Subtle differentiation of countries’ responsibilities under the Paris Agreement

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Abstract

To be effective and secure participation, a global climate change agreement needs to be perceived as fair by the countries involved in it. The Paris Agreement approached differentiation of countries’ responsibilities to address climate change by departing from the rigid distinction between industrialised and developing countries through the inclusion of ‘subtle differentiation’ of specific subsets of countries (e.g., Least Developed Countries) for certain substantive issues (e.g., climate finance) and/or for specific procedures (e.g., timelines and reporting). In this article, we analyse whether the self-differentiation countries followed when formulating their own climate plans, or nationally determined contributions (NDCs), is consistent with the Paris Agreement’s subtle differentiation. We find that there is consistency for mitigation and adaptation, but not for support (climate finance, technology transfer and capacity building). As NDCs are the main instrument for achieving the Paris Agreement’s long-term goals, this inconsistency needs to be addressed to allow subsequent rounds of NDCs to be more ambitious.

Introduction

While countries are formally equal in the United Nations (UN) climate negotiations, their contribution to greenhouse gas (GHG) emissions, development needs, and vulnerability to climate change vary greatly. These differences have been addressed by acknowledging countries’ ‘common but differentiated responsibilities and respective capabilities’ (CBDR-RC) in the UN Framework Convention on Climate Change (UNFCCC).

A dichotomous interpretation of CBDR-RC enabled international agreement on the Convention and its Kyoto Protocol. Industrialised (Annex I) countries committed to absolute emission reduction or limitation targets, whereas all other (non-Annex I) countries had no such obligations. This rigid distinction, however, does not reflect the dynamic diversification among developing countries since 1992, as reflected in diverging contributions to global emissions and economic growth patterns (Deleuil, 2012; Dubash, 2009). This has led Depledge and Yamin (2009, 443) to label the Annex I/non-Annex I dichotomy introduced by the UNFCCC ‘dysfunctional’ and ‘the regime’s greatest weakness’.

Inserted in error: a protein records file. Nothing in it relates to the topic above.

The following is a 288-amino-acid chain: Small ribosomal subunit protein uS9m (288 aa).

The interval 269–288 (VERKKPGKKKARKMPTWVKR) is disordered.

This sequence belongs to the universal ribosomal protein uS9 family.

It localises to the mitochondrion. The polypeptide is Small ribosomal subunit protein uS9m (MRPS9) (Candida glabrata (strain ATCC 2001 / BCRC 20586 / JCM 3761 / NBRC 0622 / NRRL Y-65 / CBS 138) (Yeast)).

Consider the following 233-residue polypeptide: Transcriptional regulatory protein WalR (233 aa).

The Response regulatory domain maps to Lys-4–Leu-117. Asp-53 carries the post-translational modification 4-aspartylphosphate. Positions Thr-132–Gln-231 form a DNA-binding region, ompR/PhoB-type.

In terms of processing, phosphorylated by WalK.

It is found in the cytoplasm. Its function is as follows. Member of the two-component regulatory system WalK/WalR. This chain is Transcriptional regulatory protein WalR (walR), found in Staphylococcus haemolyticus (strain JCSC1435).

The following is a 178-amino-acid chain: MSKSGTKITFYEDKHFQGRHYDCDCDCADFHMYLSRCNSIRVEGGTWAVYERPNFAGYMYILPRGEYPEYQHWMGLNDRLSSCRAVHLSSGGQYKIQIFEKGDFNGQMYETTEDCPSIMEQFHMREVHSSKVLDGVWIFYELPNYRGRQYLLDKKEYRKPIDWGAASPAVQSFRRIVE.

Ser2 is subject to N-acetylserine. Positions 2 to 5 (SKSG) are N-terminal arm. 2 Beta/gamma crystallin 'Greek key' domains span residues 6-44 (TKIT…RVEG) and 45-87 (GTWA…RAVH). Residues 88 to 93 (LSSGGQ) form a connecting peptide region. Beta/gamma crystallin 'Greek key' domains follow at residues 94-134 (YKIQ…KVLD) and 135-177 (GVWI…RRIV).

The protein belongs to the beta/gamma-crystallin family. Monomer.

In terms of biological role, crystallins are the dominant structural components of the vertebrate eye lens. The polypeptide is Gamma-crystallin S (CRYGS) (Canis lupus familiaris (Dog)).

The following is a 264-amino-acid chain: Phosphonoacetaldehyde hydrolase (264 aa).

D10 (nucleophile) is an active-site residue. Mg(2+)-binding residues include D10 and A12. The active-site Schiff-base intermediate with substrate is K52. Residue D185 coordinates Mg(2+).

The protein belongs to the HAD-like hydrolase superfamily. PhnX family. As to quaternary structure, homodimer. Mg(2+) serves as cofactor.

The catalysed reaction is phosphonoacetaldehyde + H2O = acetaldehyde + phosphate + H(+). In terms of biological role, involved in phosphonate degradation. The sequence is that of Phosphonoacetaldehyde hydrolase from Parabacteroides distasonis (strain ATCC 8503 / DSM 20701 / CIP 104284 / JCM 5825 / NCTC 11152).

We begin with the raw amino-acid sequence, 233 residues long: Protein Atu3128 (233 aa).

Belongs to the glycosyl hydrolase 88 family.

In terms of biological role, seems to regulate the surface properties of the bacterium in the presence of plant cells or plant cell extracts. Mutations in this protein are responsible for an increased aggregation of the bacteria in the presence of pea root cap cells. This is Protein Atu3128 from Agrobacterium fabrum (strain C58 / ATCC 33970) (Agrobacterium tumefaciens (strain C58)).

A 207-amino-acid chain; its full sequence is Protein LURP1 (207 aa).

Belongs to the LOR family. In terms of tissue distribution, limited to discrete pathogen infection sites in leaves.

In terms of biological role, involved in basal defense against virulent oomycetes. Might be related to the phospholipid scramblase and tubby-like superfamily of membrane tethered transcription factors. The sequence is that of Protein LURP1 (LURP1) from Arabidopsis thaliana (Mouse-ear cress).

The Paris Agreement did not dissolve this dichotomy. It also did not introduce new ways of allocating emissions among countries, such as convergence towards equal per capita emissions, or differentiating based on survival versus luxury emissions (see Kartha et al. 2018; IPCC, 2013). Nevertheless, the Paris Agreement moves on from the 1992 dichotomy in at least three ways.

First, it follows a more nuanced and dynamic interpretation of CBDR-RC. The Paris Agreement distinguishes between ‘developed’ and ‘developing’ countries instead of Annex I and non-Annex I countries. This allows developing countries to increase their ambitions over time without formally ‘graduating’ to Annex I (Voigt and Ferreira, 2016). This is further reflected by the Paris Agreement’s addition of the phrase ‘in the light of national circumstances’ to the notion of CBDR-RC: as countries’ circumstances evolve, so too will their common but differentiated responsibilities (Rajamani, 2016).

Second, the Paris Agreement introduces bounded self-differentiation of countries’ responsibilities through their national climate action plans, known as nationally determined contributions (NDCs). These climate action plans are universal (i.e., each country formulates one), bottom-up (i.e., countries set their own priorities and ambitions) (Mbeva and Pauw, 2016) and ‘contributions’ rather than the harder ‘commitments’ commonly used in international treaties (Rajamani, 2015). Self-differentiation is bounded by the notions of ‘progression’ and ‘highest possible ambition’ that NDCs need to abide by (Voigt and Ferreira, 2016).

Third, the Paris Agreement differentiates between countries in a context-specific and often subtle manner. We define this ‘subtle differentiation’ as subtlety towards specific subsets of countries (e.g., Least Developed Countries (LDCs) and Small Island Developing States (SIDS)) on specific issues (e.g., adaptation finance) and/or procedures (e.g., timelines and reporting).

Inconsistency between subtle differentiation of the Paris Agreement and self-differentiation of NDCs could, at a minimum, result in countries refusing to make their NDCs more ambitious because they perceive other countries’ NDCs as less ambitious (see Grieco et al., 1993; Mearsheimer, 1994). This in turn, may create negotiating difficulties in the run-up towards updating NDCs by 2020 and beyond. At worst, it could put the Paris Agreement’s ambition mechanism at risk: if countries are cautious or reluctant to ratchet up their ambition over time, it is more likely that the long-term goals of the Paris Agreement will be missed.